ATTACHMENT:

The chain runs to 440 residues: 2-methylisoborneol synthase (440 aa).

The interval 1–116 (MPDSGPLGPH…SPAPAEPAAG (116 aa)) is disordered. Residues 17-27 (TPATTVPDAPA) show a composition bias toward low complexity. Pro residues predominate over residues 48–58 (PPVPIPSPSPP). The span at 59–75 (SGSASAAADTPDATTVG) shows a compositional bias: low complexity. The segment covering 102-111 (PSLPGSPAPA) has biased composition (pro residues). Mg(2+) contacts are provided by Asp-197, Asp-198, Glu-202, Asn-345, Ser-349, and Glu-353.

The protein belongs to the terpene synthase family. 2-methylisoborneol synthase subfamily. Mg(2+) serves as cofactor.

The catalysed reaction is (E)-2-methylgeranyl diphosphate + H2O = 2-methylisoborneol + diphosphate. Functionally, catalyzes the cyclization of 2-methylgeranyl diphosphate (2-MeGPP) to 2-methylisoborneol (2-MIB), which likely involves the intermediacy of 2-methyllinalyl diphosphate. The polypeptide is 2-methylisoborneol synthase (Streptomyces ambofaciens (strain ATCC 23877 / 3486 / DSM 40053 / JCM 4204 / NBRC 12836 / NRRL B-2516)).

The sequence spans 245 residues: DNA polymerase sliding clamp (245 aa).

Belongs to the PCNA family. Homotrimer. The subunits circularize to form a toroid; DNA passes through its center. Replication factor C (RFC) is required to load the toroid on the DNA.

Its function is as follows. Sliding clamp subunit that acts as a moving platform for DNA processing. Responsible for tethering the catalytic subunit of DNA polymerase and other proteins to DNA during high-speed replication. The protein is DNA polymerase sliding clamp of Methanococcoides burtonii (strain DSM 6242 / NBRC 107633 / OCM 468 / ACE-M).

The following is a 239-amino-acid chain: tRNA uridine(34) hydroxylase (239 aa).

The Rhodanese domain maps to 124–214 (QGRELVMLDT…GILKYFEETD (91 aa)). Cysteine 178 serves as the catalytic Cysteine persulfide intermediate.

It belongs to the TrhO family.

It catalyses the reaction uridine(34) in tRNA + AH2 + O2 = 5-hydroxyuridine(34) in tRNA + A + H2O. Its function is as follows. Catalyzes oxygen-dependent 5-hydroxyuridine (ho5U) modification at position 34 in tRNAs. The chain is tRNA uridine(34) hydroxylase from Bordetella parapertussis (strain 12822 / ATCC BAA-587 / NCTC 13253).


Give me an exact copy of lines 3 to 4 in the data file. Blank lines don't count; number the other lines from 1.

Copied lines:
The protein belongs to the terpene synthase family. 2-methylisoborneol synthase subfamily. Mg(2+) serves as cofactor.

The catalysed reaction is (E)-2-methylgeranyl diphosphate + H2O = 2-methylisoborneol + diphosphate. Functionally, catalyzes the cyclization of 2-methylgeranyl diphosphate (2-MeGPP) to 2-methylisoborneol (2-MIB), which likely involves the intermediacy of 2-methyllinalyl diphosphate. The polypeptide is 2-methylisoborneol synthase (Streptomyces ambofaciens (strain ATCC 23877 / 3486 / DSM 40053 / JCM 4204 / NBRC 12836 / NRRL B-2516)).